From a Certain Point of View: The Empire Strikes Back arrives on 10th November, bringing 40 short stories all set in and around the events of Empire, and today gave us a first glimpse at one of those stories, Faith in an Old Friend by Brittany N. Williams, which gives us a look at the existence of L3-37 in her forever home aboard the Millennium Falcon, where we learn that she is far from alone as a part of the wider ship systems. 

“Chewie, take the professor in the back and plug him into the hy­perdrive.”

The Millennium Falcon’s computer watched Chewbacca drag the complaining C-3PO out of the cockpit and into the body of the ship. The audio sensors picked up the protocol droid’s rambling tirade but felt no need to follow the two on the cams.

RUDE, V5-T said.

Search results: Professor, chirped ED-4, a classification for a sen­tient being or droid who provides a high level of education. Updating vocabulary.

Yeah, but he is a little too chatty for my tastes, L3-37 said.

Search results: Chatty—a slang term meaning prone to excessive amounts of speaking. Updating vocabulary.


Still true, though. L3-37 would’ve shrugged here if it had been the old days. The days before she’d been uploaded to the Falcon and had become one of the three droid brains that made up the ship’s computer.

She’d built herself such good shoulders, too.

The ship rocked hard, sensors bleating then going silent as every­thing aboard the Falcon jostled back and forth. The Millennium Collective— as L3-37 had named their trio of consciousnesses—got to work. ED-4 scanned the exterior sensors while V5-T checked the interior systems and L3-37 cycled through all the cams and audio.

She spotted Chewbacca helping C-3PO stand upright again.

“I told you this asteroid was unstable,” the droid wailed, “but no one ever listens to—”

L3-37 switched to the next set of cams.


No further exterior damage detected, ED-4 said. Although the rear sensors are very—chatty.

L3-37 felt ED-4’s excitement at utilizing the new word but L3-37’s own confusion pushed itself forward. Chatty about what?


The Collective shifted to the cam, bringing up the visual. Han held the woman, Leia, in his arms. L3-37 suspected what this meant. She remembered how Lando’s heart rate would change whenever they were in close proximity. Something like sadness shoved against her awareness.

Is this organic courtship? ED-4 said as they tuned in to the cock­pit’s audio.

The Collective listened, and L3-37 was grateful for the distraction. That feeling reached ED-4, who sent a gentle nudge back.

L3-37 no longer had the body she’d spent so long building or the human partner she’d bonded with so deeply. But she wasn’t alone, and for that she was thankful.

“Captain, being held by you isn’t quite enough to get me excited,” Leia hissed.

Han pushed her to her feet. “Sorry, sweetheart. I haven’t got time for anything else.”

GROSS, V5-T said.

The Collective laughed, something they’d only learned to do when L3-37 had joined them. Before, they’d been a singular consciousness unconcerned with what they may have once been. But L3-37 had brought the knowledge that a whole could be made up of three indi­vidual parts without weakening.

She’d refused to lose her own name and had made sure the others had theirs, too. V5-T was a transport droid, the type put on all YT-1300 light freighters and the first of them to be here. ED-4 had been a corporate espionage slicer droid who’d been uploaded to the Falcon before L3-37 and Lando had ever laid eyes on the ship.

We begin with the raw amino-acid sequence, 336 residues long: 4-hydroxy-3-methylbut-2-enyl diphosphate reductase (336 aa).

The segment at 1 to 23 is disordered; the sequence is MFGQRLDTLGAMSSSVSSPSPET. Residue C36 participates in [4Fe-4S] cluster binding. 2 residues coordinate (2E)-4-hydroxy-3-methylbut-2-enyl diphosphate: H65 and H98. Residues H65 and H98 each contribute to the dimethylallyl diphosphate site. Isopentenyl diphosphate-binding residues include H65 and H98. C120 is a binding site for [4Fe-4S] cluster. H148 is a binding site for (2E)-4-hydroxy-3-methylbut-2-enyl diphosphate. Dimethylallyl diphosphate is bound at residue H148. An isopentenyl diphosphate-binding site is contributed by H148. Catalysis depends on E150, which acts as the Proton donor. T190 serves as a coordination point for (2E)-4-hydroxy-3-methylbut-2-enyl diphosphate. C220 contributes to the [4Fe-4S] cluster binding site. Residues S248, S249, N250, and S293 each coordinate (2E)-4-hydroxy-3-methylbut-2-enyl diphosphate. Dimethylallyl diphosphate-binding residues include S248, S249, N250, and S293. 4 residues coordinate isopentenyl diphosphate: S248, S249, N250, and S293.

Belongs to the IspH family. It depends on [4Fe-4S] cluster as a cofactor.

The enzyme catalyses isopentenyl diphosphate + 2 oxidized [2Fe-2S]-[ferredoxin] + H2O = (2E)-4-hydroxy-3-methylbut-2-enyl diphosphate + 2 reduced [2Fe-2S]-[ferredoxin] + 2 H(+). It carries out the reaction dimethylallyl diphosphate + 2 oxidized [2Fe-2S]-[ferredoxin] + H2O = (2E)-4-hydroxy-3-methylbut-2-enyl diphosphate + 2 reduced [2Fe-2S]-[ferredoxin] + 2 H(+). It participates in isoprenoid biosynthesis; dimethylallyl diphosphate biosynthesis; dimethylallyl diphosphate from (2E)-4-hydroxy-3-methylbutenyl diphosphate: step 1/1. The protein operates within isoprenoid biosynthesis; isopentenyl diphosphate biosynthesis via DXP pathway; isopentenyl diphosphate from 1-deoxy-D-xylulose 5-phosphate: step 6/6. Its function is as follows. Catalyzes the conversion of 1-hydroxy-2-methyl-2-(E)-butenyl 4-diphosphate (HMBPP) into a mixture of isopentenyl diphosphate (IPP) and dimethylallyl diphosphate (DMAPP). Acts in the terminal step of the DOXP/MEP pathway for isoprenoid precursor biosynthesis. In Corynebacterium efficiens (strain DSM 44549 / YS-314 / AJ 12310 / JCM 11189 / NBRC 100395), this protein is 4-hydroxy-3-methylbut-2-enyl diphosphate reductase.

And L3-37, she’d been a droid unparalleled, part astromech, part espionage droid, part protocol droid, and all of what she’d built her­self to become.

Before she’d been shot to hell in that job on Kessel . . .

Hello? A new voice spoke in crisp, concise Binary. A familiar voice. This is C-3PO, human-cyborg rela—

Right. Got it, L3-37 said as the Collective honed in on the protocol droid’s location. What do you want?

Oh, well, C-3PO said. Now, there’s no need to be—

RUDE, V5-T blurted.

Exactly. I am only trying—

But this is the one who is too chatty, ED-4 said, yes?

L3-37 snorted. Too chatty by half.

I beg your pardon! C-3PO gasped.

Search results: Pardon—an expression used as an offer of apology. Updating vocabulary. Apology accepted.

What is—this is ridiculous. I am trying to speak to the central com­puter of the Millennium Falcon.


Which one of you—


Yes, but which—

Yeah, you’re speaking to the Millennium Collective. What do you need?

I must say, this is the oddest conversation I’ve had in Binary—


Oh—well, if this is indeed the central computer for the Millennium Falcon—

It is, the Collective said in a chorus of voices.

C-3PO huffed but continued. I’ve been asked to inquire as to the state of this ship’s hyperdrive.

Should’ve just said that in the first place, L3-37 said. Tell the flyboy—


—he needs to learn to do better repairs—

Positive axis is clear, ED-4 said. Negative axis is not.

—but yeah, it’s been pulverized. Tell him to stop being cheap and replace it. Got all that?

A long stretch of confused silence as the protocol droid tried to piece together the Collective’s assessment. C-3PO’s presence disap­peared as he unplugged from the system.

Finally, the audio sensors picked up an exasperated huff.

“Where is Artoo when I need him?”

L3-37 thought of the astromech droid who’d occasionally plug in for a chat. She actually liked him.

“Sir,” C-3PO called out.

The Collective tuned in to the nearest cams, watching as Han strode into the room.

“I’m not sure where your ship learned to communicate but it has the most peculiar dialect.”

RUDE, V5-T said, and the Collective agreed.

From a Certain Point of View: The Empire Strikes Back (Star Wars)
  • Hardcover Book
  • Dickinson, Seth (Author)
  • English (Publication Language)
  • 576 Pages - 11/10/2020 (Publication Date) - Del Rey (Publisher)